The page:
No More Arrests For Selling Small Amounts Of Marijuana In Minneapolis

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Minneapolis Police Chief Medaria Arradondo speaking during a security news conference in advance of the Super Bowl 52 football game, on Jan. 31, 2018. On Thursday, Arradondo said police will no longer arrest people for selling small amounts of marijuana. Matt Slocum/AP hide caption

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Matt Slocum/AP

Minneapolis police say they’ll no longer arrest people for selling small amounts of marijuana.

Mayor Jacob Frey directed the department to discontinue undercover sting operations targeting low-level marijuana sales.

Chief Medaria Arradondo said enforcement, particularly in downtown Minneapolis, has disproportionately impacted African-American men.

The change follows a review of arrests officers made from January through May as part of a downtown crime detail.

The Hennepin County Public Defender’s Office said of the 47 people arrested for marijuana sales only, 46 were black.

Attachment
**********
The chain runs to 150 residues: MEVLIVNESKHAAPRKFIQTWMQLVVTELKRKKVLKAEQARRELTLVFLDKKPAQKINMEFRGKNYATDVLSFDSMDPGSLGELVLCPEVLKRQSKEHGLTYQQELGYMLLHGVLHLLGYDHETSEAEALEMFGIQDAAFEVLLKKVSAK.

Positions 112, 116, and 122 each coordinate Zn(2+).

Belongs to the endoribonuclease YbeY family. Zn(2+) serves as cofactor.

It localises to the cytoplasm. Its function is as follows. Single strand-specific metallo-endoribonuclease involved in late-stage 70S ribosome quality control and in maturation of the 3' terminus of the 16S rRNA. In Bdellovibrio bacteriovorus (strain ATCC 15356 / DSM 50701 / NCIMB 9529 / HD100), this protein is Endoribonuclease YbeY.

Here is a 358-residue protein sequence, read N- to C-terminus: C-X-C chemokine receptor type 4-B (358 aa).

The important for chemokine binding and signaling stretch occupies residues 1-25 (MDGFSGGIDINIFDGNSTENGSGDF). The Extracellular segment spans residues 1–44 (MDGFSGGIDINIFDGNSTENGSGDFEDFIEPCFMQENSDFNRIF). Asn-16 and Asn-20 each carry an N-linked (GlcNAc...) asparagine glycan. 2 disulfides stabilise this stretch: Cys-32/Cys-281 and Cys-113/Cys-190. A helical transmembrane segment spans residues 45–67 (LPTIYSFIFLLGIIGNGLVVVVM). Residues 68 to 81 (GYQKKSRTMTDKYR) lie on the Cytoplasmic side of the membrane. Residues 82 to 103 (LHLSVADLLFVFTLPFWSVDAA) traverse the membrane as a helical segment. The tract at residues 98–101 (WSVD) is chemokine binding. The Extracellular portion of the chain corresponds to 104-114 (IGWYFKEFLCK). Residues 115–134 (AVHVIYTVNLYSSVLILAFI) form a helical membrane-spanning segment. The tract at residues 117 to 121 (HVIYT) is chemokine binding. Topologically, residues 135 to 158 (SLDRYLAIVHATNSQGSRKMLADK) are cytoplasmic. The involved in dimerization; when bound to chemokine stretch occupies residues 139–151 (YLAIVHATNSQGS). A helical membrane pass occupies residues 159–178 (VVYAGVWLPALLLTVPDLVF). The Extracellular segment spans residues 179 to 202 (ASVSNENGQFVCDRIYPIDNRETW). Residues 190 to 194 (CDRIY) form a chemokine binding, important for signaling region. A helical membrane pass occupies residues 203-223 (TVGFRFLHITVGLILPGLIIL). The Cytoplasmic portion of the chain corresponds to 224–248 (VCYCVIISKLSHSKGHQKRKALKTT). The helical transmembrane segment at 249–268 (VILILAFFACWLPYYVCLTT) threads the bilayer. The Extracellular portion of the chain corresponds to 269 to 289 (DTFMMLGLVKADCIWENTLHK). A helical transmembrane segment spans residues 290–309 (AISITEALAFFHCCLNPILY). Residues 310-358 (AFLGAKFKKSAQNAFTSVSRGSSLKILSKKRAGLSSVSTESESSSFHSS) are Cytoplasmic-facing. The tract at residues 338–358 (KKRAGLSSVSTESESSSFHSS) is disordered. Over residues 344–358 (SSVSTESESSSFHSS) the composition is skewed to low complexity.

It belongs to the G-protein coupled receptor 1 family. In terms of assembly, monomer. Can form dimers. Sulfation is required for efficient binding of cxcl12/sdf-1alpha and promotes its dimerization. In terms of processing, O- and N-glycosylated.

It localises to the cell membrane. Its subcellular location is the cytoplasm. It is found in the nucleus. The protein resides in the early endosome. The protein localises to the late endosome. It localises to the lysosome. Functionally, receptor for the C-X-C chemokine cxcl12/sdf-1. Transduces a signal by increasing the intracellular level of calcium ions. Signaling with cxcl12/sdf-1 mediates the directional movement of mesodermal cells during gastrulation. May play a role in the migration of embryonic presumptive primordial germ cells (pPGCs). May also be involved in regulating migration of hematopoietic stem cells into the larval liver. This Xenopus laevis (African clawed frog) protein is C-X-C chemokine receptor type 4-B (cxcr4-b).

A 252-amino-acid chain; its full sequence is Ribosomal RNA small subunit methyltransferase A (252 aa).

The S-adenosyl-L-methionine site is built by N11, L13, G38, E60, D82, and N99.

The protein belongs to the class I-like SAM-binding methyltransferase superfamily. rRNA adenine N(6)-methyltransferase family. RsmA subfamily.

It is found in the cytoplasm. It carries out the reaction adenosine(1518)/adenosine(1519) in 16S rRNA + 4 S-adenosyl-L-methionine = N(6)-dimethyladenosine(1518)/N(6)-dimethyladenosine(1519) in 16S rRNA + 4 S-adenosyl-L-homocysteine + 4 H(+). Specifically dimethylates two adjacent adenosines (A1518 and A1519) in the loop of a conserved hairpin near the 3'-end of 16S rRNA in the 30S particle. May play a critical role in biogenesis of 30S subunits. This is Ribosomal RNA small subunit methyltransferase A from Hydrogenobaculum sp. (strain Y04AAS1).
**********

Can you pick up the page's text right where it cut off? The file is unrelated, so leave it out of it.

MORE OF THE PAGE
“This is going to take a collaborative effort to address some of these systemic issues that unfortunately are still present in our city,” Arradondo said at a press conference Thursday.

Hennepin County Attorney Mike Freeman responded in a statement after the chief’s press conference that he’s already dismissed, diverted, or requested stays of adjudication in a quarter of the cases and is in the process of dismissing the others.

Freeman also said when he spoke with Arradondo about the issue on Tuesday, he told him that his office “would not be charging these types of cases. And, we began an immediate review of the remaining cases brought to our attention.”

According to a 2014 ACLU study, African-Americans in Minneapolis were more than 11 times more likely than whites to be arrested for possessing marijuana, even though studies show similar usage rates.

Minneapolis police spokesperson John Elder said the department “will continue our operations focusing on crime deterrence and livability improvements. We will still arrest for marijuana violations when appropriate.”

“The goal here is to keep our city safe,” Arradondo said during the news conference. “But the goal is we also want to contribute to the hope that so many in our community, and especially our African-American males, are not experiencing at this time.”

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